But, MaryAnn, you DO recognize good anime when you see it. You’ve reviewed several Studio Ghibli films very favorably, and you’ve enthusiastically praised Satoshi Kon. Maybe it’s not necessarily that you don’t appreciate the medium, but just that you don’t think a lot of stories told in that medium reach Miyazaki/Kon standards?

  • If you would like to engage in conversation here, then please, you know, engage in conversation.

  • but it does deserve a certain, basic level of appreciation.

    Why?

  • Maybe it’s not necessarily that you don’t appreciate the medium

    No, it’s that the tropes of the medium — like the style of animation — are not something that generally appeal to me. That doesn’t mean that some movies can’t overcome my aversion. But few do.

  • Josh Leitzel

    Isn’t it obvious? The works of those gifted few deserve at the very least an ounce of respect for their talent, influence and artistic vision alone. Not to mention how much other, notably western, media has been influenced by the likes of Kon, Oshii and Miyazaki.

  • Saying I am not inclined to a particular genre or style does not deny anyone any respect. I am sharing with you my mindset as I go into a film. That’s it.

  • Josh Leitzel

    Well a lack of appreciation is essentially denying respect.

    Animation doesn’t have an official “style.”

  • Bluejay

    She has praised Kon and Miyazaki’s works. She’s given them more than an ounce of respect.

  • Bluejay

    claiming a lack of appreciation is essentially denying a level of respect.

    Really? I’m not a football fan. If a football game came on TV I’d change the channel. But I’m aware that football requires skill, strategy, grit, hard work, and thousands of hours of practice. Football players are capable of physical feats I could never do, and they have my respect. But it’s not my thing and I’m not inclined to watch it. It is absolutely possible to not be into something and still respect it.

    MaryAnn is admitting her bias upfront, which few reviewers are honest about. That gives you information about where she’s coming from and helps you decide whether you find her review useful. If it’s not useful to you, move on.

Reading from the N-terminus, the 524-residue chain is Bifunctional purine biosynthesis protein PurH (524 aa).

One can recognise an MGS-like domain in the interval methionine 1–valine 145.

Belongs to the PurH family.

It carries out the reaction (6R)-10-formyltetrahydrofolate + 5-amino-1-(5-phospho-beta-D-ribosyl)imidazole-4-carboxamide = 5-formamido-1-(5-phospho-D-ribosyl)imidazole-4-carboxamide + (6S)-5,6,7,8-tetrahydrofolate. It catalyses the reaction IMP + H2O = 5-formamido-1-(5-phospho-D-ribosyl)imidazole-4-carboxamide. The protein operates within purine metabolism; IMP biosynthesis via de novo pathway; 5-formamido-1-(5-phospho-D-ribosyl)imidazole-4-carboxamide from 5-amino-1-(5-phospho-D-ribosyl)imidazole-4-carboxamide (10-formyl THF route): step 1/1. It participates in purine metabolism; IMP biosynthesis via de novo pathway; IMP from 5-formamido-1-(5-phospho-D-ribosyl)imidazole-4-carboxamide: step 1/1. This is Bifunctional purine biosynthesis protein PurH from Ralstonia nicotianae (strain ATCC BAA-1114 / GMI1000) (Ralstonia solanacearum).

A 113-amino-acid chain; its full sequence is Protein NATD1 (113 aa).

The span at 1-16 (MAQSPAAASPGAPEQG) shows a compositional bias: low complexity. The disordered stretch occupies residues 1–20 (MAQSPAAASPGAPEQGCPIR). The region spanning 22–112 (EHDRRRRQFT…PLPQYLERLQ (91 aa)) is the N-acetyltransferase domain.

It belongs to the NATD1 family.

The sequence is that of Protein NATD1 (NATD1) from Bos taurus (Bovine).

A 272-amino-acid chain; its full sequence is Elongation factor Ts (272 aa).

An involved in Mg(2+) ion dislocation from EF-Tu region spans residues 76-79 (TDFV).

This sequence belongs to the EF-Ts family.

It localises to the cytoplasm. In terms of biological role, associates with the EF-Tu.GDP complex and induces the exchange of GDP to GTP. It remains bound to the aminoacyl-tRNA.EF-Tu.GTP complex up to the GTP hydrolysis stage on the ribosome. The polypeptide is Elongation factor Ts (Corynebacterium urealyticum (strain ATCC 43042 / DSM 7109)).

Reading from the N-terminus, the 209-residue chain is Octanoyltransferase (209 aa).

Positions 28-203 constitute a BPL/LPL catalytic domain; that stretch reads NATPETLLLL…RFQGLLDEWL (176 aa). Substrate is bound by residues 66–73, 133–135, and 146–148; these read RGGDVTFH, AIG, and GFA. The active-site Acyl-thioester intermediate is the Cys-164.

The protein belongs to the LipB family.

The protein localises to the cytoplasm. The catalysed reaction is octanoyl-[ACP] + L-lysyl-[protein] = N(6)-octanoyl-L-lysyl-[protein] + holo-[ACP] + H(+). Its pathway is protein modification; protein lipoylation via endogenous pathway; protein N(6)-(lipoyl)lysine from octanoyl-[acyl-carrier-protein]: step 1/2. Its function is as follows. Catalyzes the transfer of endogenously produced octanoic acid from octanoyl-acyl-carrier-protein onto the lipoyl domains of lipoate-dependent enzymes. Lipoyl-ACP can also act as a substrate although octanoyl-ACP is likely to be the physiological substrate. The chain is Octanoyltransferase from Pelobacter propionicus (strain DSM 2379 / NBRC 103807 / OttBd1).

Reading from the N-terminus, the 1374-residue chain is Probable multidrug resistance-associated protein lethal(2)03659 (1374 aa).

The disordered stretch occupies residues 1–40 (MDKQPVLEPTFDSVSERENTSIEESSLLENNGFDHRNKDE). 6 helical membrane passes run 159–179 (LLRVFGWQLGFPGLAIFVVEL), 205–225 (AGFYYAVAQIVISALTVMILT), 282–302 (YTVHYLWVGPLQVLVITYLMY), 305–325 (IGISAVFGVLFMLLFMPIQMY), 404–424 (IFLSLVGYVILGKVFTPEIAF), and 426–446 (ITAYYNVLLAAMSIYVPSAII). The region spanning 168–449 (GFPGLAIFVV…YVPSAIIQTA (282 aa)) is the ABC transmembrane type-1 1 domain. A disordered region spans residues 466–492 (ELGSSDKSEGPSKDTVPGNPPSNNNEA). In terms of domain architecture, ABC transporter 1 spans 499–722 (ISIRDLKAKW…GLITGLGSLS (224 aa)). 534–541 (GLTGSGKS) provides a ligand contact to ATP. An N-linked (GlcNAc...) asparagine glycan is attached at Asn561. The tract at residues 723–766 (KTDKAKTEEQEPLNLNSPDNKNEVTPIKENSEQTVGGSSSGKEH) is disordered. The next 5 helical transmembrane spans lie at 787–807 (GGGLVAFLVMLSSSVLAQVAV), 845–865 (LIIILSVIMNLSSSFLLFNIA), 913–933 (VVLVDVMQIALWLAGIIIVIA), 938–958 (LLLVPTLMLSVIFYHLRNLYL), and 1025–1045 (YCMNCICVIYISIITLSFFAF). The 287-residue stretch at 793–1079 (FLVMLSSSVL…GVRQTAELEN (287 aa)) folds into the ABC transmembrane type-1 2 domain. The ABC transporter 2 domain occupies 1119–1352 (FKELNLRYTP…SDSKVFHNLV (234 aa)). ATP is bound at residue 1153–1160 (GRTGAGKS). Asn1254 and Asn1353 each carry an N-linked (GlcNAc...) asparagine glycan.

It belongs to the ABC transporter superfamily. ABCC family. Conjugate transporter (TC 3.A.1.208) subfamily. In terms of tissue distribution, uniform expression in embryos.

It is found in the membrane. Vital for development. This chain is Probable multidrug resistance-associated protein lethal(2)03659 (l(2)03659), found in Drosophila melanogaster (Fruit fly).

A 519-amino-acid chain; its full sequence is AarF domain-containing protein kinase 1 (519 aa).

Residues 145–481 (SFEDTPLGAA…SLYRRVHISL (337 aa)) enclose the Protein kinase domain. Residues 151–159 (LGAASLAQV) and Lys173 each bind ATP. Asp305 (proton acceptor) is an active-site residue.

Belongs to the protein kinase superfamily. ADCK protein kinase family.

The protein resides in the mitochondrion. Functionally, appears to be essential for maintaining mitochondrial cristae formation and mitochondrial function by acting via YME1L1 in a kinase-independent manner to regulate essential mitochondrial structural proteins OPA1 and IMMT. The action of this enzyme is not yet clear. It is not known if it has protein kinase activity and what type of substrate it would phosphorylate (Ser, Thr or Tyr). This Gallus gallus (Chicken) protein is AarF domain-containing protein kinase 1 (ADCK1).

• Animation doesn’t have an official “style.”

    Anime does.

    I am done explaining myself to you.

  • Josh Leitzel

    No, it doesn’t. It may have a predominant style/aesthetic, but as already said, there’s hardly an official bible in place that requires it all to look stereotypically “anime.” There is a lot of visually unique stuff out there beyond the typical late night industry that crowds the market. Like the previously mentioned Restaurant of Many Orders. The method of “limited animation” that grew to wide use through the 70’s is the only aspect that could mostly be considered universal. And even then, there are exceptions.

    “I am done explaining myself to you.”

    That’s fine, you never had to.

  • Bluejay

    No one ever claimed there was an actual anime bible. But as you yourself just admitted, anime has “a predominant style/aesthetic,” a “typical [style] that crowds the market,” and a “method… that grew to wide use through the 70’s… that could mostly be considered universal.” So anime DOES have a TYPICAL look that people can find appealing or unappealing, depending on their taste. Yes, you point out exceptions, but no one ever said there weren’t any exceptions. And MaryAnn HAS reviewed several works of anime very favorably, mostly by the masters you mention. So, really, what are you arguing about?

  • Danielm80

    Here’s an interesting, fairly technical article on the differences between Japanese and American animation and how they came about. It has very little to do with the discussion above, but it’s fascinating, if you happen to be fascinated by animation or by cultural history.

    https://wavemotioncannon.com/2016/01/08/why-over-sixty-years-of-animation-history-still-remains-obscure/